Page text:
On The Fifth Annual Foodie Awards

Posted on September 25 at 3:17 p.m.

Sam, I wholeheartedly disagree with your assessment, and here is why.

In the past week, we have published about 130 items. Visible here:

Of those, nearly 60 were what we would classify as "news," ranging from features to news briefs. Visible here:

About 25 are various opinion pieces and columns representing a wide swath of viewpoints from the community at large, from liberal to conservative, neighborhood issues to national politics. Most of those can be seen here:

The remaining 45 are what we classify as Arts & Living. Visible here:

Perhaps that is what you are calling "Fluff Infotainment"? If so, your basic arithmetic is off, as there are less of these items than our news reports.

But more to the point, this derisively labeled "fluff" includes interviews with visiting performers, critical reviews of the arts, profiles on athletes, musicians, and other interesting people, and coverage of the food & drink scene. Perhaps that is "fluff" to you, but to most of Santa Barbara, it is vital and, yes, hopefully entertaining information. Without such content, our publication would fail overnight.

When it comes to our news section, we do stand for objectivity as much as possible. When it comes to arts, living, sports, food, and even news-related cover features, we hope that our writers present their vast knowledge and subjective experiences in a way that is useful to our readers. Graciously, more than 200,000 people per week enjoy our efforts.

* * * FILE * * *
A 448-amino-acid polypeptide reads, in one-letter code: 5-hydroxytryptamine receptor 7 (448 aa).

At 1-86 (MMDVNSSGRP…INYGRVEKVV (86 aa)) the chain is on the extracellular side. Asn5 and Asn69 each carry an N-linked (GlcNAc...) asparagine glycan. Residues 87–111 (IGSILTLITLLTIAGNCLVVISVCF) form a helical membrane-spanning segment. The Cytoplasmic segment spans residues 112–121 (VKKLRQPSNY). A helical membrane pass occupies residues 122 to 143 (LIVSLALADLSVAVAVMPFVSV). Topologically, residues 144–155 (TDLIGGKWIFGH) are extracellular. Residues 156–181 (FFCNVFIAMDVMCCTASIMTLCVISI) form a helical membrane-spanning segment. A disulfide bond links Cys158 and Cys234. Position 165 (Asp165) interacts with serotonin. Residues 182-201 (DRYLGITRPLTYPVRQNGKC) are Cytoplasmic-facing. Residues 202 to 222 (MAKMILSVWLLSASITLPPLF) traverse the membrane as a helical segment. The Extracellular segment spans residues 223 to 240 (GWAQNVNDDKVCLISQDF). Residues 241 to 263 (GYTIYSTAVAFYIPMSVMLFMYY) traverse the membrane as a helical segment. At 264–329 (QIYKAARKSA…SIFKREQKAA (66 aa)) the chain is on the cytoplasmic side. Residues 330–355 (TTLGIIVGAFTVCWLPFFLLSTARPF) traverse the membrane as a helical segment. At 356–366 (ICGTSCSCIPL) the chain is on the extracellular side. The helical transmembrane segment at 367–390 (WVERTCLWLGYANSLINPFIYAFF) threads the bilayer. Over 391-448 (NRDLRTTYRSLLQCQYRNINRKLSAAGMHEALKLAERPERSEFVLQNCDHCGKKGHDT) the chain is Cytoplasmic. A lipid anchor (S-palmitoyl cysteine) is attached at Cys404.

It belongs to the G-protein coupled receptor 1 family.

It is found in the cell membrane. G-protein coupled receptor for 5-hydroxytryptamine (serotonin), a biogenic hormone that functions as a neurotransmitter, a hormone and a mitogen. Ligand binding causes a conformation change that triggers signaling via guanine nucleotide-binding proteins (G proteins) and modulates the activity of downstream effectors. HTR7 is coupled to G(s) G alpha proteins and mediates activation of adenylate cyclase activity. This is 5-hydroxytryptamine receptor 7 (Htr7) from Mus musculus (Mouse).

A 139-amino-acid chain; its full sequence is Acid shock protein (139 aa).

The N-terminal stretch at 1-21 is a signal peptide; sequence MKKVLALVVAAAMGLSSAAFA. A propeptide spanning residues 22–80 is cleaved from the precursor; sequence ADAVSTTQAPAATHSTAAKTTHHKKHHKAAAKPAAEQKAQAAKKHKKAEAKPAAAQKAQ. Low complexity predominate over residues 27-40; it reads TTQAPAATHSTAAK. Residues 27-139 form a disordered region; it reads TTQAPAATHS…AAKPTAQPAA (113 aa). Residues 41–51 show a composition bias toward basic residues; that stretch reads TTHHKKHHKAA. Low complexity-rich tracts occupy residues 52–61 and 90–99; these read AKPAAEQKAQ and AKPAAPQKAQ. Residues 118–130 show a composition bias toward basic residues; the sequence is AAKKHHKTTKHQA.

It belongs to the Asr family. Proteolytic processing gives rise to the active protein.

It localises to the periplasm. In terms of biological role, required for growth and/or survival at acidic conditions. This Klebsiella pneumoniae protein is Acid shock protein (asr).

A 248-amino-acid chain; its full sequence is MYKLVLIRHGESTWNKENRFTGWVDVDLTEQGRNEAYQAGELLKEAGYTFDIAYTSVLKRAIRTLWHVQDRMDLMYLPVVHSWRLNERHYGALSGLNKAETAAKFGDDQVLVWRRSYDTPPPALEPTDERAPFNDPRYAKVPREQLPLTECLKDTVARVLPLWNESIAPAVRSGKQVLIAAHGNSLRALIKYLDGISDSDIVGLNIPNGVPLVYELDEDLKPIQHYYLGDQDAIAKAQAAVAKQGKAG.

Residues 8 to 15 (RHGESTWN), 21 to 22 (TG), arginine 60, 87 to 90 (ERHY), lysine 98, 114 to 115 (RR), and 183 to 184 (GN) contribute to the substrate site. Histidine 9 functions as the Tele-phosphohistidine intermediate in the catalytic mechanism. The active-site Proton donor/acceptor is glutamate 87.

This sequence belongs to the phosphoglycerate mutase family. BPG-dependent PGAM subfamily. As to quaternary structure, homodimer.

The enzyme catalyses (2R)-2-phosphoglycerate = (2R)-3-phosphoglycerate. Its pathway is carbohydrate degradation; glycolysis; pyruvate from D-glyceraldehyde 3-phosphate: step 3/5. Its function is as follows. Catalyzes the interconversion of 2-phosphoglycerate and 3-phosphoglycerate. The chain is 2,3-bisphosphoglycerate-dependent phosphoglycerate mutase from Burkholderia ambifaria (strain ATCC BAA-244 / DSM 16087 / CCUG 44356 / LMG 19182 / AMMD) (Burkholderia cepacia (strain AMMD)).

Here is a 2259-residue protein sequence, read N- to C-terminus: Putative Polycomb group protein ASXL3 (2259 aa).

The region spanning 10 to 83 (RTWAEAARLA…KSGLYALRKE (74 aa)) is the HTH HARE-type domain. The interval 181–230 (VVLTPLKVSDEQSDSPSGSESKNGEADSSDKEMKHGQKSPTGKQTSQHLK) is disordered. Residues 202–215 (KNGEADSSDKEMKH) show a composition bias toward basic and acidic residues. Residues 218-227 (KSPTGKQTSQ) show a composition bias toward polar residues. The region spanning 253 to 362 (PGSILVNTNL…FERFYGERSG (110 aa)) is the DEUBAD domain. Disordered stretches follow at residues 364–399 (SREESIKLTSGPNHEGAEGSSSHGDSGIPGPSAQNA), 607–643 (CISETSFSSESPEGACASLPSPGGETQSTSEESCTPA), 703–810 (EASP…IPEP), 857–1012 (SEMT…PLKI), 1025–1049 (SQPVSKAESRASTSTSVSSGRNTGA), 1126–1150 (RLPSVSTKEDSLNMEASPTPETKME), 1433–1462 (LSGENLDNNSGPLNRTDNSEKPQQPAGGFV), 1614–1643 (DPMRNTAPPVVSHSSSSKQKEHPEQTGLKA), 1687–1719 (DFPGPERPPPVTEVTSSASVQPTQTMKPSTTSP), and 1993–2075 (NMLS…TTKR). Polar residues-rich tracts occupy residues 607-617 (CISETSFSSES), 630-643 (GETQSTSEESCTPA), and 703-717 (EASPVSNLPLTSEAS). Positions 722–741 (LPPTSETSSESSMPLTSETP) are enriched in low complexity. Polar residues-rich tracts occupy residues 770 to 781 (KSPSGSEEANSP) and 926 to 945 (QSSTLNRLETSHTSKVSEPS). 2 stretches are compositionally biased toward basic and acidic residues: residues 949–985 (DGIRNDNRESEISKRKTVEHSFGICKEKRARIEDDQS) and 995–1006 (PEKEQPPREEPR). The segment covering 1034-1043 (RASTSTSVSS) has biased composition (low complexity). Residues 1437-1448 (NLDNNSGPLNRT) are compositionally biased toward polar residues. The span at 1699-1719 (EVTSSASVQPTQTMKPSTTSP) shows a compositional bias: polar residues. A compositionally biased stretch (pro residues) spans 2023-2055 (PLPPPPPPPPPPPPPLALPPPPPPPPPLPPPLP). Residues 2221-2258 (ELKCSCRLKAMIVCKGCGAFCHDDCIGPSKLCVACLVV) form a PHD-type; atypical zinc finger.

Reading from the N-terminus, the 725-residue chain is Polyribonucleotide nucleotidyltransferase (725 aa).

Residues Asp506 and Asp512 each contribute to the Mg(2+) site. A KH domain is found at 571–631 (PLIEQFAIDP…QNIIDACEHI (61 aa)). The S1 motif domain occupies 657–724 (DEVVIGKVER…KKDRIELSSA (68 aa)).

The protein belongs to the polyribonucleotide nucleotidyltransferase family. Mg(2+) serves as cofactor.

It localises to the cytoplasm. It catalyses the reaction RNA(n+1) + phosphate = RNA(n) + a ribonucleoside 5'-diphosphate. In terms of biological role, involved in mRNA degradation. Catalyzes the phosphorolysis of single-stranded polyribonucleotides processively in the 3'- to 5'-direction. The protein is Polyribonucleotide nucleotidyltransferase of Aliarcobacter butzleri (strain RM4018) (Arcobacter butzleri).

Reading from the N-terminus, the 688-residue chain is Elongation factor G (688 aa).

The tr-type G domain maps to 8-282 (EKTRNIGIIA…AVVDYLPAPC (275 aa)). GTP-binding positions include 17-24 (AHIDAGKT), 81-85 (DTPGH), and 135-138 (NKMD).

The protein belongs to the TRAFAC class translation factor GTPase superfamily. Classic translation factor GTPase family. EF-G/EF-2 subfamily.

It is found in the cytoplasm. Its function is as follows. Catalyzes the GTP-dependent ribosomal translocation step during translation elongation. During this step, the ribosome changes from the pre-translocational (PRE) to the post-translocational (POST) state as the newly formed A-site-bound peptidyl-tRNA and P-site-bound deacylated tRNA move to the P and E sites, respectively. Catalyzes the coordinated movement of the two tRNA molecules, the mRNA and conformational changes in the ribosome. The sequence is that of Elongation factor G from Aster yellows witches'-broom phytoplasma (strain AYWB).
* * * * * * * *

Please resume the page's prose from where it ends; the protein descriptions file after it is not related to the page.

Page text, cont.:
As for your other points, I think you are confusing the much more broad foodie movement (which totally digs on the occasional diner) with the much more focused, although usually bigger tab-related SLO Food movement. That's a very commendable movement, but just a slice of the overall picture.

I would also encourage you to check out the other awardees in years past. I am certain these other establishments you speak of have been awarded already. If not, tell us who we've missed, because we've hit most of the top performers over the past five years. Being vague is easy, so be specific.

As to your clueless assessment of my personal motivations, I remain at the Independent because it is one of the strongest regional newspapers and websites in the country, and I've consciously and repeatedly chosen the Santa Barbara lifestyle over corporate ladder climbing in bigger cities. As well, it is one of the few publications that supports the freelance efforts of their staff, so my work for national publications continues every day, all here from S.B. Pretty ideal setup, if you ask me.

On The Fifth Annual Foodie Awards

Posted on September 25 at 1:30 p.m.

Why do I bother to engage with this silliness, but here i go again:

1) You were never threatened with being shut down Jarvis, so feel free to keep commenting. I and many others simply find your anonymous commentary spiteful and depressing, not particularly informative. It makes perfect sense why you hide behind a veil. Keep at it.

2) It felt proper to add the fact that sales reps do sometimes reach out to award winners. We do not hide the fact that we are a small business entity trying to make money and cut paychecks for 50+ Santa Barbara residents in a tough market and changing industry, but we also keep a solid wall between editorial decisions like this and the money-making side of the business. I figured that more transparency would be welcome.

3) Sam: Foodies come in all shapes, sizes, tastes, and budgets. I know many people, myself included, who enjoy both expensive dishes at upscale eateries and more affordable yet sometimes more memorable dishes from diner-cafes. One does not exclude the other and, in fact, many of what you seem to consider "foodie" elements are being copied straight from the menus of diners like the Cajun Kitchen, just gussied up with organic ingredients and sold for three times the price. It seems like you've missed the point of the whole foodie movement, which is inclusive, not exclusive. Thankfully it's also a happy and fun culture, not an angry and mean one.